After mishaps series, Germany to acquire new governmental plane
After the recent failure of the plane that was supposed to take Angela Merkel to the G20 summit in Argentina, the German minister of Defense announced the decision to acquire a new governmental aircraft.
On November 30, 2018, after the A340 VIP “Konrad Adenauer” was forced to an emergency landing in Cologne, Germany, Chancellor Angela Merkel had to give up on attending the opening of the G20 summit in Buenos Aires. As the backup A340 was not available at the time, she was forced to take a commercial flight from Madrid to Argentina. The problem was later found to be caused by an electronic distribution box, which caused several systems, including the communications, to shut down. The flight crew had to land using a satellite phone.
This incident was the latest in a series of mishaps. A month earlier, in October 2018, the same aircraft was already grounded in Indonesia and left the German minister of finance Olaf Scholz stranded during the International Monetary Fund (IMF) meeting. Rodents had made their way onboard and managed to gnaw through some cables.
The two Luftwaffe A340s were acquired second-hand in 2011 from Lufthansa, and refitted to governmental standards (secured communication systems, anti missile systems…) for a total of about €740 million. The one that failed on November 30, 2018, was built in 1999 and had more than 50000 flight hours when it was acquired. Funny fact: it was the 2000th plane ever delivered by Airbus, according to Planespotters.net.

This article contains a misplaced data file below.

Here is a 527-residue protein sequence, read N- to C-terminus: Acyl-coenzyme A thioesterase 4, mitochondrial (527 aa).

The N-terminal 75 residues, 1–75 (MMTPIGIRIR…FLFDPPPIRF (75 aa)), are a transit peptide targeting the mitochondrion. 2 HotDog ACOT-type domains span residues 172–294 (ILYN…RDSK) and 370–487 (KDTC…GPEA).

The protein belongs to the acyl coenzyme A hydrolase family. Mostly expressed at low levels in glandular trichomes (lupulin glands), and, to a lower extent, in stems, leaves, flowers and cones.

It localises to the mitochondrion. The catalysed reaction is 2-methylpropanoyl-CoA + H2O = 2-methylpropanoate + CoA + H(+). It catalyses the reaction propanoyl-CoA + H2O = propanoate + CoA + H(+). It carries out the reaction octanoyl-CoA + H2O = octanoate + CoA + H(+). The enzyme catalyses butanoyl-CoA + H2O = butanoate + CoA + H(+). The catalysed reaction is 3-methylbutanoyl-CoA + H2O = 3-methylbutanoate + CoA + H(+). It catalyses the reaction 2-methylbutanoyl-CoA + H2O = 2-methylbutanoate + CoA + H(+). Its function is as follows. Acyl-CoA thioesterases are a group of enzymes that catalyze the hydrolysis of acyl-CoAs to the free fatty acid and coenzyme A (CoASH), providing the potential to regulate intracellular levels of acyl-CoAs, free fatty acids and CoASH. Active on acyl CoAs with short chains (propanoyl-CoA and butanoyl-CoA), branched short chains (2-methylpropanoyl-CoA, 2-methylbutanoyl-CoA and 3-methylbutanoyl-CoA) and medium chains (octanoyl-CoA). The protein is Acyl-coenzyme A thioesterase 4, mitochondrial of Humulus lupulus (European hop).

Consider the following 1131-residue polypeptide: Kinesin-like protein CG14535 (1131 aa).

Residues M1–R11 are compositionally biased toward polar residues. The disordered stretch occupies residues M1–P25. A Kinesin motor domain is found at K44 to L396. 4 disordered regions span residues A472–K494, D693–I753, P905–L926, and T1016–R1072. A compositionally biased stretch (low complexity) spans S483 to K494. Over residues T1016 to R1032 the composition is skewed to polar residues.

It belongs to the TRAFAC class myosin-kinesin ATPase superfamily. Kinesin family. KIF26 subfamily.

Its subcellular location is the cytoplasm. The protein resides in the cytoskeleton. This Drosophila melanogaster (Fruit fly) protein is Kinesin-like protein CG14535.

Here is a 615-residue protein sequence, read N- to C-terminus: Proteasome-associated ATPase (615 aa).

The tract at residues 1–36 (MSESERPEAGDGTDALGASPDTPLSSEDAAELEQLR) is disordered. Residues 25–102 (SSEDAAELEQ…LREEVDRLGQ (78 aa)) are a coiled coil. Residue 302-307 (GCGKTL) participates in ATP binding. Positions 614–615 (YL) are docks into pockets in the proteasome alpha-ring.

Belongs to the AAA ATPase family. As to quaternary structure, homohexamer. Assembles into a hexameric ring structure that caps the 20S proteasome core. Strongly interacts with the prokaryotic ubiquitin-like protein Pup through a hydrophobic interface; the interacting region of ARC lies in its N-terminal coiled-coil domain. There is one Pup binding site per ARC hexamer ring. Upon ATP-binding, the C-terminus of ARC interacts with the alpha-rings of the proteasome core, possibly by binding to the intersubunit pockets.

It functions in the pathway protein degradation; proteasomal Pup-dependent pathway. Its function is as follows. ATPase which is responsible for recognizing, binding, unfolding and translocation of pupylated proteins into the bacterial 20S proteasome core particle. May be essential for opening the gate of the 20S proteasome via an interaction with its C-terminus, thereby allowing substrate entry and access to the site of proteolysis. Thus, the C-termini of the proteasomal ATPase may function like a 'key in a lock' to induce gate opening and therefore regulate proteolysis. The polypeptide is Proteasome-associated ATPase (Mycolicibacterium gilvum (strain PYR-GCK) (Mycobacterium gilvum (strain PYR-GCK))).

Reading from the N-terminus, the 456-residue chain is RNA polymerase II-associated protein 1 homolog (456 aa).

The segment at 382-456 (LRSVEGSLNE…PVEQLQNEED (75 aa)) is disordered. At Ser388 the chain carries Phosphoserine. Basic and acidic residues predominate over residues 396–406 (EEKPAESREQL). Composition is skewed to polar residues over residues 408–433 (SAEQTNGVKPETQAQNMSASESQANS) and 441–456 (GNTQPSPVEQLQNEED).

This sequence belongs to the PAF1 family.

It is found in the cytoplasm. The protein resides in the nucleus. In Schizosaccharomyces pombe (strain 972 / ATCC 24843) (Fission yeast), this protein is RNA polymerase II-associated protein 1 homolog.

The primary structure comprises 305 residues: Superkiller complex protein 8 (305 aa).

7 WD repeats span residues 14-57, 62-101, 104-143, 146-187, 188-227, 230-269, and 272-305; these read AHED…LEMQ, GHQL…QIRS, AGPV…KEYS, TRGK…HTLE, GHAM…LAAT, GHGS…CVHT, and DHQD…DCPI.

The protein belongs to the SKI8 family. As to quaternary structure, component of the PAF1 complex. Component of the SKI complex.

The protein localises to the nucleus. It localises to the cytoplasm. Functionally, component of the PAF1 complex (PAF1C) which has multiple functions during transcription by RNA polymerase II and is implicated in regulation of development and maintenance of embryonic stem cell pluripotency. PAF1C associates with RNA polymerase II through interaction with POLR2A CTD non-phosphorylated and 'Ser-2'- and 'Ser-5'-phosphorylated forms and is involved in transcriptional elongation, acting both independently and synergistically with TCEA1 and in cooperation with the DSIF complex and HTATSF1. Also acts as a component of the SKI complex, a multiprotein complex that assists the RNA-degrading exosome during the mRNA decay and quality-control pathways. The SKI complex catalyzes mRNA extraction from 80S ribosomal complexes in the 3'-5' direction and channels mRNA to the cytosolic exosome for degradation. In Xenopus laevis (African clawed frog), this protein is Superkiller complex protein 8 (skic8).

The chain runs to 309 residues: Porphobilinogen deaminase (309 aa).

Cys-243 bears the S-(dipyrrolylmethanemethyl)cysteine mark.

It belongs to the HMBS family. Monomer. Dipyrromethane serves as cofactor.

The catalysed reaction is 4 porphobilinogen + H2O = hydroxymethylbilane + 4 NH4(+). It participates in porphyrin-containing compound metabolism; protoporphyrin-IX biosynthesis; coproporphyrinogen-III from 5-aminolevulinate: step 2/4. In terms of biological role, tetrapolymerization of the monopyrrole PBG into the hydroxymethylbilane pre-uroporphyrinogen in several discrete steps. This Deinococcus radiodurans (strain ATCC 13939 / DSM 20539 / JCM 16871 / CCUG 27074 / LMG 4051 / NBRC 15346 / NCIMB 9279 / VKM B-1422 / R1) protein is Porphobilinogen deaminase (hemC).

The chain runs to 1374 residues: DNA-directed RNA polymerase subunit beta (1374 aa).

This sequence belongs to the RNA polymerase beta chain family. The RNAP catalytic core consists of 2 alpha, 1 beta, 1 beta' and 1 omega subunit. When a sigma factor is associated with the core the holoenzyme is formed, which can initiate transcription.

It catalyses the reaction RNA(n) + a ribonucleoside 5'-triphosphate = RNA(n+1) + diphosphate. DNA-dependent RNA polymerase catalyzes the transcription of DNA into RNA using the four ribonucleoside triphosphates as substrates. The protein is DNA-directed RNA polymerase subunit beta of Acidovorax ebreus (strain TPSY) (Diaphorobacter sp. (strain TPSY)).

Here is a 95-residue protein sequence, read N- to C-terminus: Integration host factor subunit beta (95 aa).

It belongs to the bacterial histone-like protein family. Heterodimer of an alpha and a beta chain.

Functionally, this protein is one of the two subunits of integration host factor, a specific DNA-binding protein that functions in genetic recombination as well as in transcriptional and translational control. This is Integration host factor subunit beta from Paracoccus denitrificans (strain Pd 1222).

A procurement could soon be brought to the table to refresh the governmental fleet. “It was bitter that the Chancellor came late for G20,” said Defense Minister Ursula von der Leyen to German newspaper Bild am Sonntag. “So that this does not happen again, we are now catching up with the crews and checking the procurement of one or two more aircraft for the long haul.”
Between €200 and 300 million, depending if the aircraft are new or not, should be taken from the federal budget. “Of course, the transportation of government members on important dates should not be at the expense of the air force, which needs its budget for helicopters and planes in operation,” said von der Leyen.
Leaving the budget of the Luftwaffe untouched seems like a sensible choice. On March 31, 2018, the German newspaper Der Spiegel revealed the content of a report from the Ministry of Defense stating that the 93 Panavia Tornados currently in use by the Luftwaffe need more urgent modernization than planned. The conclusions were clear: as it is, “the Tornado weapon system could no longer participate in any NATO operation.”
While Germany recently started developing a fighter jet conjointly with France, the Future Combat Air System (FCAS), the country is currently looking into acquiring either the Eurofighter Typhoon, or Lockheed Martin F-35, or Boeing F-18 and F-15 to replace its now 85 Tornados, which entered service in the 1970s. Von der Leyen said that “there will be a decision” by the end of 2018, but it seems unlikely that it will concern the choice of the aircraft.
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